Saatchi Yates is a 10,000 square-foot gallery built to a flawless spec in a pocket of Mayfair that is a Dickensian idyll of twinkly arcades and bespoke tailors puckered by the turbocharged real-estate development distinct to 21st-century capital in the capital. Saatchi Yates is a hybrid, its facade a sweet cornice of old, softening stone bracketed by giant plate glass windows well suited to a showroom for luxury cars. The gallery’s principals are husband-and-wife duo Phoebe Saatchi Yates and Arthur Yates, British children of privilege both in the back half of their 20s. Saatchi’s father, Charles, was long the nation’s most prominent patron of the arts, a connoisseur who collected with the philosophical toolbox of 1980s finance — first a corporate raider, inventing and controlling markets for artists by buying in bulk, then an asset stripper, cutting up his collection for parts. As Saatchi senior winds down, Saatchi Yates continues the family name.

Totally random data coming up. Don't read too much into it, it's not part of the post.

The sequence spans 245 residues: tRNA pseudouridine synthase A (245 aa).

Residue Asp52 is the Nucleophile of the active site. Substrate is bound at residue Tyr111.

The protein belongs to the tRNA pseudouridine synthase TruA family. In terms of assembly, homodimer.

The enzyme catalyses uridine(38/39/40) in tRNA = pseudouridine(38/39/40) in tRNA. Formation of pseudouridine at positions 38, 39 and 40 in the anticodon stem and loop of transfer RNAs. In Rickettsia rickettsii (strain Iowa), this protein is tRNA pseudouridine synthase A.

The gallery’s opening exhibition is a debut for the 32-year-old Swiss artist Pascal Sender, a recent grad of the Royal Academy, a three-minute walk away from the gallery. Sender makes large figurative painting in a neurotic, faceted style that snakes back to the dawn of modernism, from peers like Christina Quarles through quiet lions like Lari Pittman and Jonathan Borofsky, back to Picabia, back to Duchamp and Futurism. Paintings of this sort propose the inner world manifested in the outer world; the result is crunchy, wrought or frantic, and boundless. Sender’s paintings are fluent and, to state the fact, familiar. Many before him have seen life on earth this weird way. The press release, a slender document, describes them as ‘complex’ and ‘masterful’. There are twenty or so of them hung around the quarter-acre shop floor.